When you are living "off the land," miles from the "outside world," in the backwoods of the rugged Adirondack Mountains - raising a large family, fighting the elements, caring for the animals, and putting up with the punkies, the black flies, deer flies, mosquitoes, yellow jackets, hornets, house flies, ants, mites and fleas - a good sense of humor becomes an asset. It gets an Adirondacker through troubled times. Thus, the lumbermen and guides became known for their special brand of Adirondack humor. It is witty, clean, funny, and reflective of the people and the region.
Much of the Adirondack humor is somewhat common to wherever settlers, hunters, sports, storytellers and musicians gather. Their "one-liners" have taken on a life of their own and have become widespread and immortal - passed down from one generation to the next, and from one settlement to another. Have you heard these before?
The hardest thing about holding down a job is all the work that it requires!
Live each day like it is your last because someday you will be right!
I use the Biblical method of hunting-seek and ye shall find!
I was born in a log cabin I built myself! "Have you lived there all your life?" Not yet, I am still here!
A game protector met the Old Guide with his gun in hand.
"What are you hunting?"
"I don't know; I haven't seen it yet!"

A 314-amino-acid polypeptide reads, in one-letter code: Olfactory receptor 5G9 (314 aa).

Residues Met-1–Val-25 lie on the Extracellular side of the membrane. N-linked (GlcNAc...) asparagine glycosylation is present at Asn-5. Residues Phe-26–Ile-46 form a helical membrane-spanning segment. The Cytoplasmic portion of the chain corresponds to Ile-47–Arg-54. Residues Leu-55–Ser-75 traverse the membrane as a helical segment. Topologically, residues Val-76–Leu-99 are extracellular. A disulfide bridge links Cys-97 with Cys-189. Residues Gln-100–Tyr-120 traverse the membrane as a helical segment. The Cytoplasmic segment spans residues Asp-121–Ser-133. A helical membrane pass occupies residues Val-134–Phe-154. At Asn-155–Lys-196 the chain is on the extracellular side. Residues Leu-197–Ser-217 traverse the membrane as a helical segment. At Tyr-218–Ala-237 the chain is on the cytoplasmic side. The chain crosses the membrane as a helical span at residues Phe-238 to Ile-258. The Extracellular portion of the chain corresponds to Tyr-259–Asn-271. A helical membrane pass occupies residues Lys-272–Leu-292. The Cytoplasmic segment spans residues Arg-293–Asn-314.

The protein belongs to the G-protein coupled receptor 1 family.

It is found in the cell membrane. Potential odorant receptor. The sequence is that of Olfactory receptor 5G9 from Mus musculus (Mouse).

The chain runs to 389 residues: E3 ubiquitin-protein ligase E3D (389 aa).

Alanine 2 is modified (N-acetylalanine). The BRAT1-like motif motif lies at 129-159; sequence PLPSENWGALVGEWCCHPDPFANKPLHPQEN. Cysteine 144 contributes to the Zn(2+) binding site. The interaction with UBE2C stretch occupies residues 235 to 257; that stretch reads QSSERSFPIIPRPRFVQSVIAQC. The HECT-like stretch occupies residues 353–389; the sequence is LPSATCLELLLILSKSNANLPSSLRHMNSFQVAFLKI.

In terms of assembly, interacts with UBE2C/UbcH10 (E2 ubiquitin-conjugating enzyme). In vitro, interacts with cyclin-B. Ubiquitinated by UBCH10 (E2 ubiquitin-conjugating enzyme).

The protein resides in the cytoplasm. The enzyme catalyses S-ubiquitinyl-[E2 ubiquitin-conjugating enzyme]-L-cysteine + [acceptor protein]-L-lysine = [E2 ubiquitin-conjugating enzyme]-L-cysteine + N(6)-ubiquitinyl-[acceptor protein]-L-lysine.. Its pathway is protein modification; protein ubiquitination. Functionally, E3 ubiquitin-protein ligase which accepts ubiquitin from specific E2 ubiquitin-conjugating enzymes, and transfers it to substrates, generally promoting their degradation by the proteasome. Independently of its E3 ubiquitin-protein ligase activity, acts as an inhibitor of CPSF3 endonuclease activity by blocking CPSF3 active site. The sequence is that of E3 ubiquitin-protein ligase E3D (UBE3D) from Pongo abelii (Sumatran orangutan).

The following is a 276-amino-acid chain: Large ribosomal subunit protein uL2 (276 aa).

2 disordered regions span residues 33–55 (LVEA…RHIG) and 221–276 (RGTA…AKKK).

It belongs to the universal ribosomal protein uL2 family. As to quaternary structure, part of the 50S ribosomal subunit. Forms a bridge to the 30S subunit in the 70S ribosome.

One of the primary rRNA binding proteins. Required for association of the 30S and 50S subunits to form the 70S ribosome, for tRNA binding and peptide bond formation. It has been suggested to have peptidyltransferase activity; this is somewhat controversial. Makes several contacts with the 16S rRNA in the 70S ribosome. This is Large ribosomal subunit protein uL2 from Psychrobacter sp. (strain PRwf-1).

Asked an Old Guide why he illegally shot does - "You can't eat horns!"
The Old Guide said he was better than his reputation. He figured that he was "good" - good for something, and then again, maybe good for nothing.
The Old Guide believed in abstinence as long as he could practice it in moderation!
The Old Guide had good luck digging gingshang because "even tho it took a long time to train them," he had trained his hunting dogs to point out the valuable plant.
Posted on Adirondack land - "This land protected by shotguns three days a week-you guess which ones!"
The Old Guide loved the Adirondacks so much when he went away he got homesick every time he heard his own voice.
The Old Guides met and started to chat.
"I've got an ox with the fits; what did you do when your ox had fits," a guide asked.
"I gave it turpentine and kerosene," a guide responded.
The next day, the guide who asked for help said "I gave my ox that mixture of turpentine and kerosene and the mixture killed him."
"Killed mine too," the other guide said.
I trust you enjoyed a little Adirondack humor. If you smiled, I know you have a slight Adirondack connection; if you chuckled, I know the rural mountains have touched you; if you let out a little "ha!ha!", I know you relate; and if you had a good belly laugh, I know that you belong to that mountain tribe - the Adirondackers.
And, if you sot like a grouch, I know you really understood the humor, but did not want anyone to know that you enjoyed it!